This op-ed column was written by Marjorie Dannenfelser, president of the Susan B. Anthony List, a nationwide network of over 280,000 pro-life Americans dedicated to advancing, mobilizing and representing pro-life women in the political process.
The day after another remarkable primary there is no question that the political apple cart is thoroughly upset and a realignment is taking place. As the final votes are counted, pro-choice Sen. Lisa Murkowski (R-Alaska) nears defeat to the pro-life Joe Miller, another pro-life attorney general candidate emerges from the Florida Republican primary, and the tea parties once again displayed their power at the polls.
But the remarkable political trends at work in 2010 involve more than a swing of the pendulum in a conservative direction. Masked by the debate over deficits, health care reform, immigration and "tea parties" is a development of potentially far-reaching significance: the redefinition or, if you will, the restoration of an authentic feminism that is pro-equality, pro-woman, pro-opportunity and pro-life.
Agree or disagree with this contention, pundits from across the political spectrum are taking a fresh look at a key development in Campaign 2010: the nomination and strong competition for major office of vibrant, pro-life women who both embody and embrace a vision of womanhood that bridges the modern feminist divide between motherhood and selfhood.
Evidence of this development is impossible to miss for those paying attention: far greater numbers of highly credentialed pro-life women are running for every level of public office, most notably Senate seats and governorships. In several high-profile races, the question of authentic feminism is argued by the candidates themselves as in the Boxer-Fiorina Senate race in California. A haven for abortion-centered feminism may see its 17-year incumbent and ardent modern feminist knocked off by a strong, pro-life, successful CEO who fits the roots of feminism far more closely.
The emergence of a restored, authentic feminism could not be timelier: Aug. 26, 2010, is the 90th anniversary of when the final state ratification was forwarded to Washington, D.C., and the 19th amendment to the Constitution enacted Women's Suffrage into law. Nine decades after that historic event, the 2010 midterm elections are emerging as the "year of the pro-life woman."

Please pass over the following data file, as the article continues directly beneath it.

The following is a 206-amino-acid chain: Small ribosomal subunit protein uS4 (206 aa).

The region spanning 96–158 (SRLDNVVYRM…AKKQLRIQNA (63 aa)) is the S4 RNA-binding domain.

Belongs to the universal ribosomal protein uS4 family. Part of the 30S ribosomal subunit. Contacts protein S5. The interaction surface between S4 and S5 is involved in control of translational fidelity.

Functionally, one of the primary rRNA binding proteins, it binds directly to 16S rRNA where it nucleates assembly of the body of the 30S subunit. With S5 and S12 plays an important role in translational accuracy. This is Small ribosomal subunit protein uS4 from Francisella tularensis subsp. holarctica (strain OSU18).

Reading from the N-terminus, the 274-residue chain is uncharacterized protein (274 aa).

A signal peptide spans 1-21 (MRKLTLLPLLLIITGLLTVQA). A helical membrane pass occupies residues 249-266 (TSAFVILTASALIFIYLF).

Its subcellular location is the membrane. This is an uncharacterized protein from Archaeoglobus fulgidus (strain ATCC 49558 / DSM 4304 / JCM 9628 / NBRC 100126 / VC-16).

In academic, political and media circles and in the hearts of many women, an honest assessment is underway on the meaning of authentic women's leadership. The modern feminist movement helped to make enormous strides in advancing the economic rights of women, and in creating opportunities and legal protections in the workplace, athletic arenas, academia, and other areas of endeavor. But it did so at the profound cost of dividing women and diminishing their exceptional creative power as bearers and protectors of human life.
Evidence supports the fact that the "founding feminists" of the 19th century did not expect or desire this division. Susan B. Anthony's newsletter, "The Revolution," refused to carry advertisements for abortifacients, a potential source of significant revenue in its day, and regularly denounced abortion and infanticide. Anthony's Quaker background informed her perspective and kindled her passion. She abhorred the oppression of any human being, opposing abortion and drunkenness as tools of male oppression. But the masthead of her newsletter read: "Men, their rights and nothing more; women their rights and nothing less." She did not believe building rights was a zero sum game, but that all humanity's rights flourish when all are observed. Women's rights grew because of this view, not out of a call to restrict those of unborn children and men.
Today, despite this history, few terms provoke more animated debate than "pro-life feminism." Defined in much of the academic and mainstream media as a core principle of contemporary feminism, the idea of abortion rights has spurred many women, who otherwise embrace the ideals of equality of opportunity, to reject the label of "feminist." But increasingly the number and strength of the pro-life women rising in business and elsewhere -- and now emerging as candidates for offices from mayor, to governor, to member of Congress, to U.S. senator -- are forcing a profound reconsideration.
A renewed, redefined feminism evident in this election cycle's trends witness the flowering of the natural roots of feminism. If those trends continue, 2010 will be the "Year of the Pro-Life Woman."